Investigators have not established a connection to the Pakistani Taliban, which claimed responsibility in three videos. Nor had any link been confirmed between Shahzad and any other foreign terrorist groups, a law enforcement official told AP.
"He's claimed to have acted alone, but these are things that have to be investigated," the official said.
Also Tuesday, Obama telephoned Rhatigan and fellow Officer Pam Duffy to commend them on their quick response Saturday.
At a Tuesday morning news conference, Mayor Michael Bloomberg expressed gratitude for the work of investigators who broke the case.
"This was an act that was designed to kill innocent civilians and strike fear into the hearts of Americans," the mayor said. The suspect "failed on both counts."
Bloomberg also emphasized that New York City is a melting pot, and "we're going to keep it that way.
"We will not tolerate any bias or backlash against Pakistani or Muslim New Yorkers," he said.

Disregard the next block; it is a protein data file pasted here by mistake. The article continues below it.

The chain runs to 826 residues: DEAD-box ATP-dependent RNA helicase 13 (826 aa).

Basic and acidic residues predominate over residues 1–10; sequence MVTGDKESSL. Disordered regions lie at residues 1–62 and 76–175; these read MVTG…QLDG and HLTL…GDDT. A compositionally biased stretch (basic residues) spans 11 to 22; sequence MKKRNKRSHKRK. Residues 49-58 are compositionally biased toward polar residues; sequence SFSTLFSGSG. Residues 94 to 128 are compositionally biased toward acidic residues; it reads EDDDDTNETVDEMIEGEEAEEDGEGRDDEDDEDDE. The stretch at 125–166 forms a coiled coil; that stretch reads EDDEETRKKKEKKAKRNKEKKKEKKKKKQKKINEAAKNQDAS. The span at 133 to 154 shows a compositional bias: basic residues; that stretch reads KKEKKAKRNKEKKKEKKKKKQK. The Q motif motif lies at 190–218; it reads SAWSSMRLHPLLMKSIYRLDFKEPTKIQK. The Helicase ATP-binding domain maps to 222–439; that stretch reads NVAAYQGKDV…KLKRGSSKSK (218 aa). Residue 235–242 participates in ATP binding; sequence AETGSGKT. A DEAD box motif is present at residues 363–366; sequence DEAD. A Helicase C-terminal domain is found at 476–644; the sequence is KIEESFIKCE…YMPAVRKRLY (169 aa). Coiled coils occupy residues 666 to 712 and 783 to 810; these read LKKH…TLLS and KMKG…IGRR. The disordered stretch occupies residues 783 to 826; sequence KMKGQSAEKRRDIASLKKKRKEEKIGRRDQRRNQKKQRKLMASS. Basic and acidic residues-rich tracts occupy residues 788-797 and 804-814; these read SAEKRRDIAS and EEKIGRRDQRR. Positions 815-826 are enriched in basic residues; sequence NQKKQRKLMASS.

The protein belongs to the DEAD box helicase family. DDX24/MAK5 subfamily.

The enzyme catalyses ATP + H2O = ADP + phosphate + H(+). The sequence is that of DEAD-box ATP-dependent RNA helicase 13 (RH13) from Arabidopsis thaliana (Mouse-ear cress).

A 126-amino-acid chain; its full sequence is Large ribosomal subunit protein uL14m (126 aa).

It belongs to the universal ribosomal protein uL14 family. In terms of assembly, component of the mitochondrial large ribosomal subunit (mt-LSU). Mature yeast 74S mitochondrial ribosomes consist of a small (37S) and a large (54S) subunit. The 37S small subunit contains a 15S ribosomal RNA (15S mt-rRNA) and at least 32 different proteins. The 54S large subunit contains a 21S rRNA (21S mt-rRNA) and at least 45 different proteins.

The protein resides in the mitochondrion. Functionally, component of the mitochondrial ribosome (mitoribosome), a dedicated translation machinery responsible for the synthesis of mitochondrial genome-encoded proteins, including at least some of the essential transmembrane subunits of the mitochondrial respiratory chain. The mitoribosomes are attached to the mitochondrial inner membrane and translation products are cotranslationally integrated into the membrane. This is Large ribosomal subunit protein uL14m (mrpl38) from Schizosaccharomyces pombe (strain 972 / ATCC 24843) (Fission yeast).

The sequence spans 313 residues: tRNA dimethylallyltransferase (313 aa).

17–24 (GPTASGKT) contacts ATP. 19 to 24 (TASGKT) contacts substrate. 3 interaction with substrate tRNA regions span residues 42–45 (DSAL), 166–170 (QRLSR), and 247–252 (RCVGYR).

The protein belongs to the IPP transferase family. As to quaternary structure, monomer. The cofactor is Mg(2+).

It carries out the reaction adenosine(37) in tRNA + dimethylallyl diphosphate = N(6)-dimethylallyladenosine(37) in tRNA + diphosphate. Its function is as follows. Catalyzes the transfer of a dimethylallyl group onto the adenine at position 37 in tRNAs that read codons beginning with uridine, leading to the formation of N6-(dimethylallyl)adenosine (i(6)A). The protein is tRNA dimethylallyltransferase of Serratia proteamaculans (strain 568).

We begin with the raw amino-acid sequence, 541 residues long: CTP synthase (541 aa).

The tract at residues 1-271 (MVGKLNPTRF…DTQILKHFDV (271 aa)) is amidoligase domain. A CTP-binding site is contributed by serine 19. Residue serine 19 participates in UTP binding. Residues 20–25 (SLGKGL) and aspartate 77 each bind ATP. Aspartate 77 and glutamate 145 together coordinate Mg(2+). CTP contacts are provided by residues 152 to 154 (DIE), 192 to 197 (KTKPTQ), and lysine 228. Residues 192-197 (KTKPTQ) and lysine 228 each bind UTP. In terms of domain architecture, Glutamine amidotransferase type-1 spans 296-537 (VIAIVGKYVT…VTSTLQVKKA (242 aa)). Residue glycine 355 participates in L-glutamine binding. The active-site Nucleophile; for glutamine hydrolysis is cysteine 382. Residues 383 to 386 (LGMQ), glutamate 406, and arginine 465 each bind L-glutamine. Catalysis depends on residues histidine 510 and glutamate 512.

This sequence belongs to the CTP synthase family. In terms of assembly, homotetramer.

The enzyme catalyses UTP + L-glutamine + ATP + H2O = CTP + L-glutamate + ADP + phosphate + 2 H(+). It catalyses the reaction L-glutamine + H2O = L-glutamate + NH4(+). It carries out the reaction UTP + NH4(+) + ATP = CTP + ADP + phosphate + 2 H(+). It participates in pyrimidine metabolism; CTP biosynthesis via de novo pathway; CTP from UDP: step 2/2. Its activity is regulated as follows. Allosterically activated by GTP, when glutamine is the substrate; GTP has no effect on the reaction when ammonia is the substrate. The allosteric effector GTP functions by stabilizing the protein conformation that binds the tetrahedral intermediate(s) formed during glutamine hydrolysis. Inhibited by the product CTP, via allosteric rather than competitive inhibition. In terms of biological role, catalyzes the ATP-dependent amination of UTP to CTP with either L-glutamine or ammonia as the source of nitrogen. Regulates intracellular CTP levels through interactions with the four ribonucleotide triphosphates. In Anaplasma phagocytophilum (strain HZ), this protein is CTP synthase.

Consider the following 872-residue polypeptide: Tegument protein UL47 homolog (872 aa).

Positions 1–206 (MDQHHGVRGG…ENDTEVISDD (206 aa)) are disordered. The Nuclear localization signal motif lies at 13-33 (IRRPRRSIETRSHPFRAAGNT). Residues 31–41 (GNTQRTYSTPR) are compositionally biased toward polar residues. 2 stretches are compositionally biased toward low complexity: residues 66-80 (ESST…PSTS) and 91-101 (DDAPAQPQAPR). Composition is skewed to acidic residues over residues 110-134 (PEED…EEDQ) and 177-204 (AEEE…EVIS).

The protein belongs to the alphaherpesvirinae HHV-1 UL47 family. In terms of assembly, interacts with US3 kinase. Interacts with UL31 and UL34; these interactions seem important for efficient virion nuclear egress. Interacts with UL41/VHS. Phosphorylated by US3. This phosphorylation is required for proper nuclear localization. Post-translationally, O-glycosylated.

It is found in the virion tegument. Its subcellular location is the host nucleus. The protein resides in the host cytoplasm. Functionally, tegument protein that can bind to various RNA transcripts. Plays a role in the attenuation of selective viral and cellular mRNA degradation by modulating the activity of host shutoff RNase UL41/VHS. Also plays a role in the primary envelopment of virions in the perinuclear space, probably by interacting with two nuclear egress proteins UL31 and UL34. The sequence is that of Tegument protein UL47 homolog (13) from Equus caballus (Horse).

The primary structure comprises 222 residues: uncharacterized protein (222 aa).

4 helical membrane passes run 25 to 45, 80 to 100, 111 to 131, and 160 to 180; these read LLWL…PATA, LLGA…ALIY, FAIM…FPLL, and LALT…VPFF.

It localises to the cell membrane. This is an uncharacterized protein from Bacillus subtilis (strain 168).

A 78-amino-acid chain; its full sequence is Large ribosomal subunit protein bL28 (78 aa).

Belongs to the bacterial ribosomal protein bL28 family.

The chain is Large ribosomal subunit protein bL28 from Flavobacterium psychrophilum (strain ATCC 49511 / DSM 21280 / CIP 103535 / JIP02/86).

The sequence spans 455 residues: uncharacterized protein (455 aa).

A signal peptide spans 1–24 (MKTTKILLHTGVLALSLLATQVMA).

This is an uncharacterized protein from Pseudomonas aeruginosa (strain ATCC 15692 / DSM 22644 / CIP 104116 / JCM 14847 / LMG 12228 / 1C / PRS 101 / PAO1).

CAIR, a Muslim civil rights and advocacy group, condemned the attack and welcomed the arrest.
"In no way, shape or form does this attack represent American Muslims or what they stand for as a faith community," CAIR executive director Nihad Awad said in a news release.
Shahzad was reportedly identified with the help of fingerprints found in the Nissan, according to an official who has been briefed by investigators.
The SUV - rigged with firecrackers, propane tanks, gasoline and a nonexplosive grade of fertilizer - was found in Times Square emitting smoke and making popping noises as it idled without a driver on busy West 45th Street near Seventh Avenue.
Since the 9/11 terrorist attacks, the metropolitan area has received about $2 billion in federal anti-terror funding. The Times Square bombing attempt has New York officials calling for even more homeland security funds to prevent another terrorist attack.
With Michael Amon, Alfonso A. Castillo, Anthony M. DeStefano, Reid J. Epstein, Robert E. Kessler, Pervaiz Shallwani, Will Van Sant, and AP.